KATHMANDU, Nepal—Scarred by a civil war in the 1990s, and sapped by constitutional crises in the decade after, Nepal is finally facing some prospect of electoral democracy and constitutional stability. On Dec. 7, it successfully concluded elections for national and state legislatures, implementing the most important and challenging aspects of its 2015 constitution, which was adopted despite sustained opposition from some ethnic minority groups.
The elections were a landmark moment for a Nepali state experimenting with the devolution of power at municipal, state and federal levels all at once and for the first time since the formation of the Kingdom of Nepal in the 18th century. There are still serious questions about how inclusive and equitable this new political system will be for historically marginalized segments of the population. In the build-up to last week’s vote, earlier this year Nepal also conducted its first local polls in 20 years, electing over 30,000 municipal representatives, spread across its seven new states.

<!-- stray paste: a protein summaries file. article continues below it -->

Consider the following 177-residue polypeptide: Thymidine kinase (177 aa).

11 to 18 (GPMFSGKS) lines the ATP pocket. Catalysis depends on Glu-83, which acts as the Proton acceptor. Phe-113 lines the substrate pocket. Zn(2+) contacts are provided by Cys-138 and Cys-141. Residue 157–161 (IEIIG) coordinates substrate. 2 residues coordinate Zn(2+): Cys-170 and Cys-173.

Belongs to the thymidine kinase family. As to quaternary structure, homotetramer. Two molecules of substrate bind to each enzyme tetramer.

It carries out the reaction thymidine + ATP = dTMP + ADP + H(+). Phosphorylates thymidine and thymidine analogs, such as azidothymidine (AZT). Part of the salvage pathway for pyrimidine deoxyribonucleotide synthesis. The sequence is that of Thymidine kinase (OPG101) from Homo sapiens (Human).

But Nepalis are not just cheering the historic nature of this month’s vote. They are hoping, at last, to have a strong and stable central government after nearly three decades of chronic political uncertainty, where the average lifespan of a government was nine months. To get there, voters have given an overwhelming mandate to a coalition of parties termed the Left Alliance.